2 is a simplified overview of a data stream concept according to at least some embodiments. 2 is an overview of the flow of data among various subcomponents of a stream management system (SMS) and stream processing system (SPS) including collection of stream processing stages according to at least some embodiments. FIG. 6 is an illustration of each set of program interfaces that may be implemented in SMS and SPS according to at least some embodiments. FIG. 6 is an illustration of a web-based interface that may be implemented to allow SPS clients according to at least some embodiments to generate a stream processing phase graph. FIG. 6 is an illustration of a program record submission interface and record search interface that may be implemented in SMS according to at least some embodiments. FIG. 4 is an illustration of elements of an SMS acquisition subsystem in accordance with at least some embodiments. FIG. 4 is an illustration of elements of an SMS storage subsystem in accordance with at least some embodiments. FIG. 4 is an illustration of SMS search subsystem elements and search subsystem interaction with SPS according to at least some embodiments. FIG. FIG. 4 is an illustration of a redundancy group that may be prepared for an SMS or SPS node according to at least some embodiments. FIG. 4 illustrates a provider network environment in which a node of a given redundancy group may be distributed between multiple data centers according to at least some embodiments. FIG. 9 illustrates a plurality of deployment locations that may be selected for an SMS or SPS node according to at least some embodiments. FIG. 4 is an illustration of security option requests that may be submitted by an SPS client and an SMS client, respectively, according to at least some embodiments. 4 is an illustration of security option requests that may be submitted by an SPS client and an SMS client, respectively, according to at least some embodiments. FIG. 4 is an illustration of an interaction between an SMS stream data producer and an acquisition node according to at least some embodiments. FIG. 4 is an illustration of a sequence number element that may be generated for SMS-acquired data records according to at least some embodiments. FIG. 4 is an illustration of the order of storage and retrieval of streaming data records in SMS according to at least some embodiments. FIG. 4 is an illustration of stream partition mapping and corresponding configuration decisions that may be made for SMS and SPS nodes according to at least some embodiments. 5 is an illustration of dynamic stream repartitioning according to at least some embodiments. 6 is a flow diagram illustrating aspects of operations that may be performed to correspond to each set of program interfaces for stream record acquisition and stream record retrieval according to at least some embodiments. 6 is a flow diagram illustrating aspects of operations that may be performed to configure a stream processing stage in accordance with at least some embodiments. 6 is a flow diagram illustrating aspects of operations that may be performed in response to invoking components of a configuration client library of a stream processing worker node according to at least some embodiments. 6 is a flow diagram illustrating aspects of operations that may be performed to implement one or more recovery strategies for stream processing according to at least some embodiments. 6 is a flow diagram illustrating aspects of operations that may be performed to implement multiple security options for a data stream in accordance with at least some embodiments. 6 is a flow diagram illustrating aspects of operations that may be performed to implement a partitioning policy for a data stream in accordance with at least some embodiments. 6 is a flow diagram illustrating aspects of operations that may be performed to implement dynamic repartitioning for a data stream in accordance with at least some embodiments. 6 is a flow diagram illustrating aspects of operations that may be performed to implement at least one record acquisition policy for data stream recording in accordance with at least some embodiments. 6 is a flow diagram illustrating aspects of operations that may be performed to implement multiple persistence policies for a data stream in accordance with at least some embodiments. FIG. 4 is an illustration of a stream processing system in which a worker node in a processing stage adjusts a workload using a database table according to at least some embodiments. FIG. 6 is an illustration of a description that may be stored in a partition allocation table for use in workload adjustment according to at least some embodiments. FIG. 6 illustrates aspects of operations that may be performed by a worker node in a stream processing stage for partition selection that performs processing operations according to at least some embodiments. FIG. 6 illustrates aspects of operations that may be performed by a stream processing stage worker node to update a partition allocation table based on information obtained from a stream management service control subsystem according to at least some embodiments. FIG. 6 illustrates aspects of load balancing operations that may be performed by a worker node in a stream processing stage according to at least some embodiments. FIG. 6 is a block diagram illustrating a computing device that can be used in at least some embodiments.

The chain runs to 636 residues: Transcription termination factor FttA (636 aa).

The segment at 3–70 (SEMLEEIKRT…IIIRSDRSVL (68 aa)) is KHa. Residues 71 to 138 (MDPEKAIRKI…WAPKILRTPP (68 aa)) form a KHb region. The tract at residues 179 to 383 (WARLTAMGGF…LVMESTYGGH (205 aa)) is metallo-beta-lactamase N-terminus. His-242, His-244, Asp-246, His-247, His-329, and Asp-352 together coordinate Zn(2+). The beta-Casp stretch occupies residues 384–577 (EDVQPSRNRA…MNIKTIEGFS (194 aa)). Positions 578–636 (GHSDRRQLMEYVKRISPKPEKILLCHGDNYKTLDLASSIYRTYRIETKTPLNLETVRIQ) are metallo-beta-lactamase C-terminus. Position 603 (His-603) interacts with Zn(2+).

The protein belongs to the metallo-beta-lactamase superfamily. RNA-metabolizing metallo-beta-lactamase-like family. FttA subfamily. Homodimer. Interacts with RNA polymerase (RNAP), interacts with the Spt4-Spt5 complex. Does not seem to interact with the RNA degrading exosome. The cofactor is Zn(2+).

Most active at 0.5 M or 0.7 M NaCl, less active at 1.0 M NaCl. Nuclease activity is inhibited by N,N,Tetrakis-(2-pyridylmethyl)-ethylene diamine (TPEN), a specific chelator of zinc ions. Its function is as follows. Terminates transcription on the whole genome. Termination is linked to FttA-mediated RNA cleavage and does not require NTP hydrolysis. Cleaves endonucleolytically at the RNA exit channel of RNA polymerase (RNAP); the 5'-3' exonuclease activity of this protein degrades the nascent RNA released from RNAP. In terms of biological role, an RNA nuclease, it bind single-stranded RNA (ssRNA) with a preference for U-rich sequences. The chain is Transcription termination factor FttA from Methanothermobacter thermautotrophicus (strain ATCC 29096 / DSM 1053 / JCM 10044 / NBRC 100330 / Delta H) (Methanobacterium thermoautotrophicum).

Although several embodiments and illustrations have been illustrated and described herein, those skilled in the art will appreciate that the embodiments are not limited to the described embodiments or drawings. The drawings and detailed description are not intended to limit the embodiments to the particular forms disclosed, but to include all modifications, equivalents, and variations that fall within the spirit and scope defined by the appended claims. Is intended. The heading clauses used herein are for organizational purposes only and are not intended to be limited to the specification or the claims. Throughout this application, “may” is used in an intent of permission (ie, having a possible meaning) rather than intent (ie, meaning to have). Similarly, “include”, “including”, and “includes” mean “include”, but are not limited thereto.